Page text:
Hey Jack Kerouac, I Think of Lopes' Homer
Tim Lopes celebrates his first home run with Domingo Santana August 6th against San Diego
August 13, 2019
Last Tuesday, after Omar Narváez lined a single to right in the 7th inning, breaking up Dinelson Lamet's bid to become the first pitcher in San Diego Padres history to throw a no-hitter (the only MLB team that doesn't have one), and after the Padres scored 3 more in the top of the 8th, making it 8-0, there didn't seem to be much for a Mariners fan on a lovely Tuesday Seattle night to root for. But then baseball happened.
No, the Mariners did not threaten. Not really. We just had a nice moment in the bottom of the 8th.
Mariners fans need nice moments in this rebuilding phase, where the players come and go with dizzying regularity, and where the only game we might win against the other 29 teams would be Scrabble, considering our current high-value Scrabble-tiled players: Broxton, Narváez, Vogelbach and Mallex, each of whom started last night. At one point a call to the pen brought in Zac Grotz. That's right: from Z to shining Z.
The comedy that is the 2019 Seattle Mariners was exemplified by the caps on the pitching matchup I saw on ESPN.com before the game:
A little one-sided. Which is, of course, how the game turned out.
The nice moment in the 8th began with a little nubber from Mallex Smith that didn't go more than 10 feet. The Padres' catcher sprang on it, but Mallex has wheels, and the throw was a little high, necessitating a slight jump from first basemen Eric Hosmer. Safe. So instead of 2 out and nobody on, we had one out and somebody superfast on. Next batter, J.P. Crawford, lined a single to left-center and Mallex went for third and to be honest I thought he was going to be nailed. Nope, safe again, and the Pads had blown their umpire challenge on Hosmer's hop. Meanwhile, Crawford went to 2nd on the throw. Now we‘re cooking. Then Domingo Santana singled, and we had a run. Then Santana stole 2nd and the throw went into center field and we had another run. Meanwhile, the batter was someone named Tim Lopes. My friend Andy, who keeps abreast of the comings-and-goings of the Mariners less than I do, asked who he was. I shrugged and looked at the scoreboard. Lopes had an odd line: 2 games, 1 AB, 0 H, 1 W, a .667 OBP. I was trying to make sense of the OBP math (answer: he got hit by a pitch) when Lopes clobbered a pitch over the left-centerfield wall.
Andy and I were celebrating and high-fiving with the guy sitting next to us, an air-traffic controller from Ireland, who was attending his first baseball game with his family at the tail end of a west-coast family vacation. At one point I asked him if he had any questions about the game but he seemed to understand it well enough. “It’s similar to a game called rounders we played in school,” he said. Rounders from visiting Brits again. Cf., this afternoon game from 2017.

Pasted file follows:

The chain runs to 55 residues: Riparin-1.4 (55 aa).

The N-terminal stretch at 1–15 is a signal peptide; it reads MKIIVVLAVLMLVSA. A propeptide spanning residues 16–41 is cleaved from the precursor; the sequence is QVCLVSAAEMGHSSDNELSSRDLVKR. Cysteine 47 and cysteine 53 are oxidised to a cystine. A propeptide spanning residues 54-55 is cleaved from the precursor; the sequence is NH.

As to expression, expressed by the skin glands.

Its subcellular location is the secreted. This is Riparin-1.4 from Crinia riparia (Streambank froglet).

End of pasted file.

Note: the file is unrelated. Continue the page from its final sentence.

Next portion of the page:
I think we first began to talk to him in the 5th inning or so, when Andy and I were talking literature, and he disagreed with Andy's disparagement of Jack Kerouac. It was a good-natured conversation with a “grass is greener” tinge. Andy, who has read Ulysses several times, and once did the Joyce walk around Dublin, talked up James Joyce, whom our Irish friend thought overrated; while our Irish friend talked up the all-American Jack Kerouac, whom we thought overrated. So it goes.
As Lopes was rounding the bases, I looked up at his stats again and said, “I wouldn't be surprised if that was his first Major League hit.” Five seconds later, the scoreboard announced exactly that, and he got a curtain call and everything. Nice moment for the kid, who isn't much of a kid: He turned 25 in June. Mariners drafted him in the sixth round in 2012 and he's been bouncing around the minors ever since, where his slash line was a not-great .277/.339/.382. This year, though, he hit better in AAA Tacoma (.302/.362/.476), maybe because AAA is experimenting with the bouncier MLB ball and home runs have skyrocketed. Either way, he got the call up in July. He came in as a 9th-inning defensive replacement July 24 (no chances, no ABs), then started the next game against Detroit, playing second and batting ninth. He led off the bottom of the 3rd and drew a walk against Drew VerHagen and later scored on an error. He led off the bottom of the 4th with a HBP, stole second, and scored on a triple by J.P. Crawford. In the 5th, he grounded out (there goes his 1.000 career OBP), and in the 7th he was replaced by Dylan Moore. The fear was concussion from the HBP. He was activated before last night's game when—more fun for M's fans—Tim Beckham was suspended 80 games for a PED violation.
Good thing. Lopes, apparently unrelated to Davey, gave some buzz to the evening that otherwise wouldn't have had much. His homer, in fact, was the last Mariners hit of the game. After him, we went gentle into that good night.
This article is cross-posted at eriklundegaard.com.